Sunday, 9 October 2011

The Big Draw

The Big Draw event at St Helens Central Library went really well. In a drop in session in the main library space, I worked with 29 children, parents, grandparents and carers aged from 2 to 85.

Part of the success was down to having a strong but simple idea to work on- something that participants could get hold of and understand easily. Using the theme of dreams of flying, participants drew a feather (bird, angel, dinosaur...)  on one side of a swing tag, and on the reverse wrote a line describing a flying dream. If no dreams could be recalled, then a word that described what it would feel like to fly. The labels then were attached to wings I had made prior to the workshop.

I love to see how given the same tools to draw with, the same material to draw on, everyones drawings are so different, reflecting their personality, their mood, their idea of a feather...

The alternative activity was creating paper-cut feathers from tissue paper, old magazines, wrapping paper etc. A simple task, but one participants seemed to thoroughly enjoy. Many were taken home, the remaining were attached to another pair of wings. 

Friday, 7 October 2011

Czech Conference

Work from our recent project A Little Sentence, is going to be shown by artist Sarah Butterworth in the Czech Republic during a conference held in Most, the Usti Region of the Czech Republic where there is a relatively high crime rate.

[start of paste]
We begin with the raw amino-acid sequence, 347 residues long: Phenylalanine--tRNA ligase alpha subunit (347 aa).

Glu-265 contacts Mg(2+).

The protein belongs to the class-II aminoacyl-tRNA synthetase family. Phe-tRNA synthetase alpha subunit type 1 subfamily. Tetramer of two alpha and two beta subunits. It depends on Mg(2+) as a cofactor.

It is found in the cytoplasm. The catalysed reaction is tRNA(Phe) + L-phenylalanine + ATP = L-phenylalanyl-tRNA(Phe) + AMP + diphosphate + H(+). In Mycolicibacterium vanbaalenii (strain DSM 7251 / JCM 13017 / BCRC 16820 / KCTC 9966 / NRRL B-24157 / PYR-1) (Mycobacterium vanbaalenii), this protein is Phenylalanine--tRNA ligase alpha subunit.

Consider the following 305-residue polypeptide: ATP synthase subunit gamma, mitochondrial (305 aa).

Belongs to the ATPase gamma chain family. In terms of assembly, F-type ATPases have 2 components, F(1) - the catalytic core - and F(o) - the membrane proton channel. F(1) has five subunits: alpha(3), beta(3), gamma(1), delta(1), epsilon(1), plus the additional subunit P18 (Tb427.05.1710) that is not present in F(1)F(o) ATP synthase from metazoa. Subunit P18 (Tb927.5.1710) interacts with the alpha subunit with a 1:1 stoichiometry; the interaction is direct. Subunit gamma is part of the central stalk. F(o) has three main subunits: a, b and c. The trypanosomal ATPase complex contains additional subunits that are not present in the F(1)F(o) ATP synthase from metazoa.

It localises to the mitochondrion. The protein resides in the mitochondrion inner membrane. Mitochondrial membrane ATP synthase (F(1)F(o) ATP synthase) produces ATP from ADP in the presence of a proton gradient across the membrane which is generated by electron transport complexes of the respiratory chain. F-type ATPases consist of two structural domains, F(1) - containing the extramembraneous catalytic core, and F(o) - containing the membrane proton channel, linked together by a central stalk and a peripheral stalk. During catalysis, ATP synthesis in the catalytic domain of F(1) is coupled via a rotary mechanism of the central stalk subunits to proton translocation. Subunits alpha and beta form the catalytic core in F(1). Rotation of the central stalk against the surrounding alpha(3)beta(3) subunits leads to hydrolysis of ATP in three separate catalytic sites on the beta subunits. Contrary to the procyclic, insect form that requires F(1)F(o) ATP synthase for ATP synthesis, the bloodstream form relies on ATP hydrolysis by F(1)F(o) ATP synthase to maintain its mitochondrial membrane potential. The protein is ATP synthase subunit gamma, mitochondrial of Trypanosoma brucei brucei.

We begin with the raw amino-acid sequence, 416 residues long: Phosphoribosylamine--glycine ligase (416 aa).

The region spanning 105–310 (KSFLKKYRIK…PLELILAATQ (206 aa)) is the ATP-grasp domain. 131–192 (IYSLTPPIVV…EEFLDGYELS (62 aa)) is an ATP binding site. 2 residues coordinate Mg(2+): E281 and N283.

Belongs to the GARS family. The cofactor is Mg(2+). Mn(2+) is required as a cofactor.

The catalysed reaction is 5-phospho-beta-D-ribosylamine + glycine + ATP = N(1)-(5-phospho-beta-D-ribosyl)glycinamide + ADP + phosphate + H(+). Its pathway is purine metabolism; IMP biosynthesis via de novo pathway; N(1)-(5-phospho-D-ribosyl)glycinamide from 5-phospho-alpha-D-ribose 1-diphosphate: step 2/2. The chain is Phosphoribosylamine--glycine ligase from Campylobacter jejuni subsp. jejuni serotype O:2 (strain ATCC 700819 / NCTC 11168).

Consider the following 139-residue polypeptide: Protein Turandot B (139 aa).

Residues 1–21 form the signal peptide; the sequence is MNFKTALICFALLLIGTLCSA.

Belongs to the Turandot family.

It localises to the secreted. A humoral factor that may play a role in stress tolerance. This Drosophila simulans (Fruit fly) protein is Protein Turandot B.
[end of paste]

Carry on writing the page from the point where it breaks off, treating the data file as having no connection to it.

It is being held by the social and psychological centre O.sMOSTY. The conference will bring together youth workers, teachers, artists and prison workers wishing to discover innovative ways of working with prisoners and young people at risk of offending.

If you'd like to find out more about the conference it's on but all in Czech!

Library of Dreams: The Big Draw

Tomorrow, Saturday 8th October, 11.00 till 3.00pm, you can join me and other artists to celebrate The Big Draw 2011, in a day of dream themed drawing activities on paper and screen. The family activities will take place at the MASH Gallery, St Helens Central Library, St Helens.

I will be sharing the space with artists from Library of Dreams, who are running monthly workshop sessions, hoping to collect, share and interpret the dreams of mums, dads, carers, grandparents, children.... and express them through the arts.

The theme for my drawing and making will be dreams of flying....

Monday, 26 September 2011

Combating older people’s loneliness and social isolation

In November Owen Hutchings from St Helens Arts Service, Phil and I will be of to London to talk at the Bloom conference: Combating older people’s loneliness and social isolation. November 8, 2011

Loneliness and social isolation are among the greatest sources of misery for older people living in the UK today – one in 10 older people say they suffer from "intense" loneliness and more than half of people over the age of 75 live alone, according to research by Age UK.

This Bloom conference sets out fresh objectives and provides practical guidance and inspiring examples from a range of settings for providers and commissioners of care and support services for older people – to enhance family relationships, encourage love and friendship, and promote community involvement and engagement.